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    Patent Pending

    McDonald Criteria for Multiple Sclerosis (2017 Revision)

    Diagnoses multiple sclerosis.
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    INSTRUCTIONS

    Changes from the 2010 McDonald Criteria:

    1. Presence of CSF-specific oligoclonal bands may now substitute for dissemination in time (DIT) even if baseline MRI findings do not meet DIT criteria.

    2. In patients with brainstem or spinal cord attacks, symptomatic lesions may now be included as MRI evidence of dissemination in space (DIS) or DIT.

    3. Cortical lesions may now fulfill MRI criteria for DIS (in addition to juxtacortical lesions).

    When to Use
    Pearls/Pitfalls

    Patients with suspected MS who have undergone MRI.

    • Developed for patients with a typical clinically isolated syndrome deemed unlikely to have other diagnoses, NOT to differentiate MS from other conditions.
    • These criteria may help differentiate relapsing-remitting MS from other clinically isolated syndromes that may mimic it.
    Clinical attacks

    Must have ≥1 clinical attack

    ≥2
    1
    Lesions

    Must have ≥1 lesion

    ≥2
    1

    Diagnostic Result:

    Please fill out required fields.

    Next Steps
    Evidence
    Creator Insights

    Advice

    Threshold for additional testing (i.e., spinal cord MRI or CSF examination) should be low, according to the international panel that developed these criteria.

    Formula

    McDonald Criteria (2017):

    Clinical attacks*

    Number of lesions with objective clinical evidence**

    Additional data needed for diagnosis of MS

    ≥2

    ≥2

    No additional tests required to demonstrate dissemination in space and time

    1 (as well as clear-cut historical evidence of a previous attack involving a lesion in a distinct anatomical location)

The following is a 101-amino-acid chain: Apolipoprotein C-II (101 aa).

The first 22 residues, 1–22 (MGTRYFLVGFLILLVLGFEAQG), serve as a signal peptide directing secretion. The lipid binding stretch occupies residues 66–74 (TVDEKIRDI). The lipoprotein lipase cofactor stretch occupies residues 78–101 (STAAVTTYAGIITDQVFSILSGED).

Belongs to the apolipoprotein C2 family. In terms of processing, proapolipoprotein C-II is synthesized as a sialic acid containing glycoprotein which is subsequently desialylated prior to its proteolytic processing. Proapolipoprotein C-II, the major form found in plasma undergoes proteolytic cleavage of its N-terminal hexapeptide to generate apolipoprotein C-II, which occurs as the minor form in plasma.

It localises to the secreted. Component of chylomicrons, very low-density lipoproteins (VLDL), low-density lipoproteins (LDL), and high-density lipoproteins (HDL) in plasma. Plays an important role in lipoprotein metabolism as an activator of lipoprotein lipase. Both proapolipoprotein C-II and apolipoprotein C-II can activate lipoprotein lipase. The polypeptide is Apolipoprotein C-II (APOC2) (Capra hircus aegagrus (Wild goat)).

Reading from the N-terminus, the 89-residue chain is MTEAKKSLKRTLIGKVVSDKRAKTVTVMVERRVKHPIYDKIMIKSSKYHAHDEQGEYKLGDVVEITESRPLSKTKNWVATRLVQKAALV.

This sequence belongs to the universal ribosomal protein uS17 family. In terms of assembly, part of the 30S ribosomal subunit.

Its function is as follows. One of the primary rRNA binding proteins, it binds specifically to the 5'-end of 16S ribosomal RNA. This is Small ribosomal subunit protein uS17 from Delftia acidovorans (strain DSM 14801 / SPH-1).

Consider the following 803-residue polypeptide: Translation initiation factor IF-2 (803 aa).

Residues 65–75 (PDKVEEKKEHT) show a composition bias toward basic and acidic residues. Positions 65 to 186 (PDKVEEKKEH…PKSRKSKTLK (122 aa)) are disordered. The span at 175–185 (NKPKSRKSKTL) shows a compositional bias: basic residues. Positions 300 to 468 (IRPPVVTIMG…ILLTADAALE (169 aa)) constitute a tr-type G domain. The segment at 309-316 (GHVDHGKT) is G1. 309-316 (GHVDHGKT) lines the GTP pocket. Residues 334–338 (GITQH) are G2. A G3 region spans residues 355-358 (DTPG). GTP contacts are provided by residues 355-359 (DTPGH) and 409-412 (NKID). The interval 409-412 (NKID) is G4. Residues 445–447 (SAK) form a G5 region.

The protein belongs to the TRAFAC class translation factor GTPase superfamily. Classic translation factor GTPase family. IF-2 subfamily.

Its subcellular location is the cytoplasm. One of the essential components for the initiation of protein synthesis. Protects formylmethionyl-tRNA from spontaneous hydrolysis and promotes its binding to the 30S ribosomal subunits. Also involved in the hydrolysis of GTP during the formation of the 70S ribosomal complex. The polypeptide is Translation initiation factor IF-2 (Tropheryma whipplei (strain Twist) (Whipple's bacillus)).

No additional tests required to demonstrate dissemination in space and time

    1

    Dissemination in space demonstrated by an additional clinical attack implicating a different CNS site or by MRI

    1

    ≥2

    Dissemination in time demonstrated by additional clinical attack or MRI, or presence of CSF-specific oligoclonal bands

    1

    Dissemination in space demonstrated by an additional clinical attack implicating a different CNS site or by MRI and dissemination in time demonstrated by additional clinical attack or MRI, or presence of CSF-specific oligoclonal bands

    *“Clinical attack” = monophasic clinical episode with patient-reported symptoms and objective findings reflecting inflammatory demyelinating CNS event (focal or multifocal), subacute or acute, for ≥24 hrs, with or without recovery, and no fever or infection present. Attack, relapse, exacerbation, and clinically isolated syndrome (first episode) are all synonymous.

    **“Objective clinical evidence” = abnormality on neurologic exam, imaging (MRI or optical coherence tomography), or visual evoked potentials, corresponding to anatomical location suggested by symptoms.

    Dr. Alan J. Thompson

    About the Creator

    Alan J. Thompson, MD, FMedSci, FRCP, FRCPI, is the dean of the Faculty of Brain Sciences and the Garfield Weston Professor of Clinical Neurology and Neurorehabilitation at the University College London in London, England. He is also a senior investigator and faculty member at the National Institute for Health Research. Dr. Thompson’s primary research is focused on predicting outcomes in multiple sclerosis using MRI techniques.

    To view Dr. Alan J. Thompson's publications, visit PubMed